“A Great Memorial to Kenneth”: Kenneth Spencer Research Library
The Spencer Foundation supported small projects for the first 15 years of its existence. The organization’s coffers grew considerably after 1963 when Kenneth’s estate was settled and Gulf Oil purchased Spencer Chemical. As a result, Helen could initiate more substantial projects. The first of these was KU’s Kenneth Spencer Research Library.
The Foundation’s initial gift provided $2.125 million for the library’s design and construction and some furnishings and equipment. The Foundation and Helen personally – at the time and later – also donated and purchased furnishings and collection items. The Foundation’s dissolution documents and Helen’s will provided additional monies for collections acquisition and building maintenance, funds that are still in use.
Helen wanted the library to honor Kenneth and his principles. She wrote to a relative in 1968 that “the site where it is located is absolutely breathtakingly beautiful. It is a dignified and beautiful building…I do feel it is a great memorial to Kenneth and that was my intention.” Moreover, at the library’s private dedication on November 8, 1968, Helen remarked that the library would serve KU, undergraduates and graduate students from Kansas, and the Midwest – a region of which Kenneth was “fiercely and justly proud.” She added that, “as a business man and as a mining engineer, [Kenneth] was firmly convinced that the growth of science-based industries in the Middle West could occur only with the aid of strong educational institutions capable of inspired teaching with facilities for forward-looking research in the sciences.”
See the timeline behind you to learn more about the evolution and early history of Kenneth Spencer Research Library.
Spencer Chemical Company advertisement in the University of Kansas Alumni Magazine, October 1957
Even before Kenneth’s death, the Spencers were interested in supporting the efforts of KU Libraries.
Expressing his thanks for the advertisement, KU Libraries Director Robert Vosper wrote to Kenneth that “I have no adequate way of telling you how much this means to me and to the rest of us here in Lawrence who are concerned with pushing library programs forward. Your generosity and imaginative understanding are very much appreciated.”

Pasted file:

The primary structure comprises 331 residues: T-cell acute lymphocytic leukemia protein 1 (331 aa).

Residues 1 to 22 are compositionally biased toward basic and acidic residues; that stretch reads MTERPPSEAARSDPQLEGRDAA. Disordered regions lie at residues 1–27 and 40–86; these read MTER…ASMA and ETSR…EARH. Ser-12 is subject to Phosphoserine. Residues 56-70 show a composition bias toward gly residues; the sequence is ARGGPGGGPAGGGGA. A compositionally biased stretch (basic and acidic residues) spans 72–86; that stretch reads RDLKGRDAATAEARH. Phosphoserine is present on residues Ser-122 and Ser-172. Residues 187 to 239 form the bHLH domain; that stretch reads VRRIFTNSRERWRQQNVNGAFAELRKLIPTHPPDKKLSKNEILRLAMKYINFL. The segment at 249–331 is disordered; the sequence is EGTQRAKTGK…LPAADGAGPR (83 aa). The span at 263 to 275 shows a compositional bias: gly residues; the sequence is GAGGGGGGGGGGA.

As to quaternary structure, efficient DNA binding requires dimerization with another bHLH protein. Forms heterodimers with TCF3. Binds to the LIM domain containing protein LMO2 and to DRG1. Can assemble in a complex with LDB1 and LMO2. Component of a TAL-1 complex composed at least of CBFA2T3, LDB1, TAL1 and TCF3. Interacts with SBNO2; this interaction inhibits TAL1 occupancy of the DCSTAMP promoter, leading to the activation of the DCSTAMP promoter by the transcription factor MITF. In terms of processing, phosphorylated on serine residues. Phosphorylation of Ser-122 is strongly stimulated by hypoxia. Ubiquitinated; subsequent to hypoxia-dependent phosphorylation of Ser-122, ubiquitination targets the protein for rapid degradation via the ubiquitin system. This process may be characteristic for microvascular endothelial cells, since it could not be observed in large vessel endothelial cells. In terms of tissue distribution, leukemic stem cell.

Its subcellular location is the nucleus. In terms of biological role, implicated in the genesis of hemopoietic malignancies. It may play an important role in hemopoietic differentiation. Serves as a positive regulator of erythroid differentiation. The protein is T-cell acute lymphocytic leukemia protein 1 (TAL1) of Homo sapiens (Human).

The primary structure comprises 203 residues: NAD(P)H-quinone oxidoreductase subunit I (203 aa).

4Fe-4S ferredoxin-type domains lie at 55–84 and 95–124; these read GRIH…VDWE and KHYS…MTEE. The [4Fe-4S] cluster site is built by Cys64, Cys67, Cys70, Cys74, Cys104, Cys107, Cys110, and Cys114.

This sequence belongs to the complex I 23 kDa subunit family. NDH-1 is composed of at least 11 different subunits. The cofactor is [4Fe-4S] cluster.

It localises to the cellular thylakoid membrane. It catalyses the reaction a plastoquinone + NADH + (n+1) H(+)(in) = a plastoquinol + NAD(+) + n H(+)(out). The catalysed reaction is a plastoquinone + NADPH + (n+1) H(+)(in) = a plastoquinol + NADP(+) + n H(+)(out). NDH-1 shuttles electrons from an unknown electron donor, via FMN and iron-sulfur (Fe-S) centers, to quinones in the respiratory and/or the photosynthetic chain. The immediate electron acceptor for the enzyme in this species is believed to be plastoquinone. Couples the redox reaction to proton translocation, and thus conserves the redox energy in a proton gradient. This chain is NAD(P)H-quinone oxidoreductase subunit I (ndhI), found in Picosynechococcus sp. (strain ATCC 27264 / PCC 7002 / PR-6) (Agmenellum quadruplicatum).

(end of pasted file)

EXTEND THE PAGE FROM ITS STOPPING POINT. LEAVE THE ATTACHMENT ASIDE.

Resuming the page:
Moreover, Wichita rare-book collector Robert T. Aitchison wrote to Kenneth that the advertisement “should help awaken some Kansas men to the need of a comprehensive book archive” in the state. “It is a damned shame,” he editorialized, “that one needs go to the Atlantic or Pacific Coasts to do research when the Mississippi Valley has every opportunity to get rare books – seemingly excepting cash.” Aitchison donated his collection of works by Roman poet Virgil to KU’s Special Collections in 1964.
Letter, Robert L. Talmadge, Acting Director of KU Libraries, to Helen Spencer, June 2, 1960
This letter, written less than four months after Kenneth’s death, started a conversation between Helen and the University of Kansas that culminated in the dedication of Spencer Research Library eight years later.
Responding to Talmadge on June 13, Helen stated that she was “sure this is exactly where [Kenneth] would want [his papers] and I am glad to grant your request…I am quite sure Mr. Spencer would have considered it a distinct honor to have his papers preserved at the University of Kansas Library.” However, Helen noted, the transfer of the materials would have to wait a few years, pending the settlement of Kenneth’s estate.
Letter, Helen Spencer to Alastair A. Stair, antique English furniture dealer, June 16, 1964
As early as December 1963, Helen expressed strong interest in creating an appropriately beautiful background for the new home of Kenneth’s papers and 18th-century office furnishings at the University of Kansas. In early 1964, Helen contacted several individuals for help locating and purchasing a period room, preferably English, for this purpose. However, as Helen noted in this letter, she had not yet informed KU about her plan.